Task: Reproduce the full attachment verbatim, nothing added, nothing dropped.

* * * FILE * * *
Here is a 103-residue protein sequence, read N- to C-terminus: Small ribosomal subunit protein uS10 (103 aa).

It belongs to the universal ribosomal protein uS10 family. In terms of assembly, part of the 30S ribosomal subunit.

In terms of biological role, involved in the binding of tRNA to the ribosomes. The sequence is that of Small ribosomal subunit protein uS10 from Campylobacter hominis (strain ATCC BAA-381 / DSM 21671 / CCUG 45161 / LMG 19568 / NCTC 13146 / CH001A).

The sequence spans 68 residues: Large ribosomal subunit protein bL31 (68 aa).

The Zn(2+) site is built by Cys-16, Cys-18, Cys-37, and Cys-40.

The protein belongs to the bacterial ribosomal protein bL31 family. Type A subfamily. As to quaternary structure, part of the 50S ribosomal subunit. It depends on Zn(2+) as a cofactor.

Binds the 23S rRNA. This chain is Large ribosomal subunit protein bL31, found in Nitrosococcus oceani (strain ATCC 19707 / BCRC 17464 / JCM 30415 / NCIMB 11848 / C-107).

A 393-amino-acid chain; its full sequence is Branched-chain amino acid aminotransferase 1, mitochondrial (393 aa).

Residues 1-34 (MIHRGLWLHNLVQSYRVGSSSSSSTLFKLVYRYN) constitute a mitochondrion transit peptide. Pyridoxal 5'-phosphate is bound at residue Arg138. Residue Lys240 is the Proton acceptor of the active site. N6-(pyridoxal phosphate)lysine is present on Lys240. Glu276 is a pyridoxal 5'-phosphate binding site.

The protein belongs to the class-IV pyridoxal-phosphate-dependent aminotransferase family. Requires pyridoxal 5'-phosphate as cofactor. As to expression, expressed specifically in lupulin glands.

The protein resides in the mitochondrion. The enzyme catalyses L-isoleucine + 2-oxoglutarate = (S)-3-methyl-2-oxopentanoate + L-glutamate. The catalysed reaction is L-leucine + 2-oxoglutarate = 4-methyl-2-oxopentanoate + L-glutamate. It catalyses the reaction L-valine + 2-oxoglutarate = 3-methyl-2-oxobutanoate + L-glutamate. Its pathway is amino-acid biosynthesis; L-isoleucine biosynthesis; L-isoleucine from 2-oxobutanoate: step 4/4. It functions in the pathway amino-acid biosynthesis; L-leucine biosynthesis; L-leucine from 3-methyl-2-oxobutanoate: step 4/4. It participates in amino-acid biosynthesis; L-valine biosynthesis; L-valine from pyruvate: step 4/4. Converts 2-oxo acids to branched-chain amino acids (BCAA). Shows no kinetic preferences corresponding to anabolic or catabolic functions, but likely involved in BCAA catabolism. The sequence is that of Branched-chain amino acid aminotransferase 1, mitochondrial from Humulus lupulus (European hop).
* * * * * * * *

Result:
Here is a 103-residue protein sequence, read N- to C-terminus: Small ribosomal subunit protein uS10 (103 aa).

It belongs to the universal ribosomal protein uS10 family. In terms of assembly, part of the 30S ribosomal subunit.

In terms of biological role, involved in the binding of tRNA to the ribosomes. The sequence is that of Small ribosomal subunit protein uS10 from Campylobacter hominis (strain ATCC BAA-381 / DSM 21671 / CCUG 45161 / LMG 19568 / NCTC 13146 / CH001A).

The sequence spans 68 residues: Large ribosomal subunit protein bL31 (68 aa).

The Zn(2+) site is built by Cys-16, Cys-18, Cys-37, and Cys-40.

The protein belongs to the bacterial ribosomal protein bL31 family. Type A subfamily. As to quaternary structure, part of the 50S ribosomal subunit. It depends on Zn(2+) as a cofactor.

Binds the 23S rRNA. This chain is Large ribosomal subunit protein bL31, found in Nitrosococcus oceani (strain ATCC 19707 / BCRC 17464 / JCM 30415 / NCIMB 11848 / C-107).

A 393-amino-acid chain; its full sequence is Branched-chain amino acid aminotransferase 1, mitochondrial (393 aa).

Residues 1-34 (MIHRGLWLHNLVQSYRVGSSSSSSTLFKLVYRYN) constitute a mitochondrion transit peptide. Pyridoxal 5'-phosphate is bound at residue Arg138. Residue Lys240 is the Proton acceptor of the active site. N6-(pyridoxal phosphate)lysine is present on Lys240. Glu276 is a pyridoxal 5'-phosphate binding site.

The protein belongs to the class-IV pyridoxal-phosphate-dependent aminotransferase family. Requires pyridoxal 5'-phosphate as cofactor. As to expression, expressed specifically in lupulin glands.

The protein resides in the mitochondrion. The enzyme catalyses L-isoleucine + 2-oxoglutarate = (S)-3-methyl-2-oxopentanoate + L-glutamate. The catalysed reaction is L-leucine + 2-oxoglutarate = 4-methyl-2-oxopentanoate + L-glutamate. It catalyses the reaction L-valine + 2-oxoglutarate = 3-methyl-2-oxobutanoate + L-glutamate. Its pathway is amino-acid biosynthesis; L-isoleucine biosynthesis; L-isoleucine from 2-oxobutanoate: step 4/4. It functions in the pathway amino-acid biosynthesis; L-leucine biosynthesis; L-leucine from 3-methyl-2-oxobutanoate: step 4/4. It participates in amino-acid biosynthesis; L-valine biosynthesis; L-valine from pyruvate: step 4/4. Converts 2-oxo acids to branched-chain amino acids (BCAA). Shows no kinetic preferences corresponding to anabolic or catabolic functions, but likely involved in BCAA catabolism. The sequence is that of Branched-chain amino acid aminotransferase 1, mitochondrial from Humulus lupulus (European hop).